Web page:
The Internet has been abuzz this week about Quentin Tarantino’s explosive interview with a British journalist for Channel 4, in which the director snapped after being asked why he didn’t think film violence and real violence were connected. “Don’t ask me questions like that. I’m not biting. I refuse your question,” he retorted. “I’m not your slave and you’re not my master. You can’t make me dance to your tune. I’m not your monkey.” Though he goes somewhat off the handle, Tarantino is right about one thing — he has been asked about violence quite a bit. And so have many other directors that use it in their films. After the jump, we’ve collected a few of their answers, which range from quippy to sincere, to get a better view of how violent Hollywood views itself. Any good quotes we’ve missed? Add to our list in the comments.
Quentin Tarantino (Inglorious Basterds, Django Unchained)
A few highlights:
“Violence is just one of many things you can do in movies,” he said. “People ask me, ‘Where does all this violence come from in your movies?’ I say, ‘Where does all this dancing come from in Stanley Donen movies?’ If you ask me how I feel about violence in real life, well, I have a lot of feelings about it. It’s one of the worst aspects of America. In movies, violence is cool. I like it.” (Speaking at a press conference, in Newsday, 1994)
“What happened during slavery times is a thousand times worse than [what] I show,” he says. “So if I were to show it a thousand times worse, to me, that wouldn’t be exploitative, that would just be how it is. If you can’t take it, you can’t take it.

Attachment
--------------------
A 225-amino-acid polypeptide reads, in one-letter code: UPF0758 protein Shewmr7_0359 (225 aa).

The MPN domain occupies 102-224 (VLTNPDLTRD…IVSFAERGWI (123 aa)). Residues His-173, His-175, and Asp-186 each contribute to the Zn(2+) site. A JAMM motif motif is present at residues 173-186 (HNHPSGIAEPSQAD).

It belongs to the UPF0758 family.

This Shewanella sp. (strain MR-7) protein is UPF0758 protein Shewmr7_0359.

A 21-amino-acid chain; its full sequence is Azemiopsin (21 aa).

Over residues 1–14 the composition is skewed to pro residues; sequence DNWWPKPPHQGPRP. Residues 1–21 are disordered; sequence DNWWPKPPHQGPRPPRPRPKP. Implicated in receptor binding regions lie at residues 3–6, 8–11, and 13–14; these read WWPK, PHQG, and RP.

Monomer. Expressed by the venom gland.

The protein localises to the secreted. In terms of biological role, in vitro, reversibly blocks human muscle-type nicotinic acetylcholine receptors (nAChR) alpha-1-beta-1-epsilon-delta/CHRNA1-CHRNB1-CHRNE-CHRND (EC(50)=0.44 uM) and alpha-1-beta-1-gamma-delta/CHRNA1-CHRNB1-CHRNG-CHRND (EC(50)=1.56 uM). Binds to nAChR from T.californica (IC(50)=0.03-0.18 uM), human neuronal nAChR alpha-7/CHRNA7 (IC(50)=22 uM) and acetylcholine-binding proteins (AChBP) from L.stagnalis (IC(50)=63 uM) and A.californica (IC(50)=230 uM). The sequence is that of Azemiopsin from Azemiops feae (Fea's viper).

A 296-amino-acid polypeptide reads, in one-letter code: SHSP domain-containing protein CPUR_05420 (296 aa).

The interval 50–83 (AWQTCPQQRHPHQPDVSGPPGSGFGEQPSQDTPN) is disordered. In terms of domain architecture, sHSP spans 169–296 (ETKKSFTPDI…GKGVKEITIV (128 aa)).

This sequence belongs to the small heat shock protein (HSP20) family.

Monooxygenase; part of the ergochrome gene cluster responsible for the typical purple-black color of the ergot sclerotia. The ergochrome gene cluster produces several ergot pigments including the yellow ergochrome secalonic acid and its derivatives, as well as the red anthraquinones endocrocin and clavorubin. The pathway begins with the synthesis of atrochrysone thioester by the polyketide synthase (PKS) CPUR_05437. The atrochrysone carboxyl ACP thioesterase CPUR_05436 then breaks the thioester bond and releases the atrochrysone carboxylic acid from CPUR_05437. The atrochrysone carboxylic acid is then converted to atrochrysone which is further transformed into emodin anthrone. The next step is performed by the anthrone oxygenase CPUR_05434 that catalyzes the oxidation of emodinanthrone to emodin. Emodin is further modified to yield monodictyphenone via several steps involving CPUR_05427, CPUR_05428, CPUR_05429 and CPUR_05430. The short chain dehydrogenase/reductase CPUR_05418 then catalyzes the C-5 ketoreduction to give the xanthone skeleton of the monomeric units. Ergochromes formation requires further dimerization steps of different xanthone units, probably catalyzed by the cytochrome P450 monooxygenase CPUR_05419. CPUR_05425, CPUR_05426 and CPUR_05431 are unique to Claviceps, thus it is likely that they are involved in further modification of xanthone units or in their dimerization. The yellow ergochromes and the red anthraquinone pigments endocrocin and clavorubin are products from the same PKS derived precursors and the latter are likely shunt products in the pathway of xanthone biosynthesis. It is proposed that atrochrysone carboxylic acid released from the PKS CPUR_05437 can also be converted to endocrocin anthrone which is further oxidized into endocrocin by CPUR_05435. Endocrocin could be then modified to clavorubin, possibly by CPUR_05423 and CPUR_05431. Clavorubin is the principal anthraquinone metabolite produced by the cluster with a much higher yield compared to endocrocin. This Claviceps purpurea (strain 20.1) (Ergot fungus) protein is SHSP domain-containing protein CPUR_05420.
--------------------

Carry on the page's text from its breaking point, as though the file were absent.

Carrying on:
“Now, I wasn’t trying to do a Schindler’s List you-are-there-under-the-barbed-wire-of-Auschwitz. I wanted the film to be more entertaining than that. … But there’s two types of violence in this film: There’s the brutal reality that slaves lived under for … 245 years, and then there’s the violence of Django’s retribution. And that’s movie violence, and that’s fun and that’s cool, and that’s really enjoyable and kind of what you’re waiting for.”
From the same interview:
Tarantino: Would I watch a Kung fu movie three days after the Sandy Hook massacre? Would I watch a Kung fu movie? Maybe, because they have nothing to do with each other.
Gross: You sound annoyed. I know you’ve been asked this a lot.
Tarantino: Yeah. I’m really annoyed. I think it’s disrespectful to their memory, actually.
Gross: To whose memory?
Tarantino: To the memory of the people who died to talk about movies. I think its totally disrespectful to their memory. Obviously the issue is gun control and mental health. (Fresh Air interview, 2013)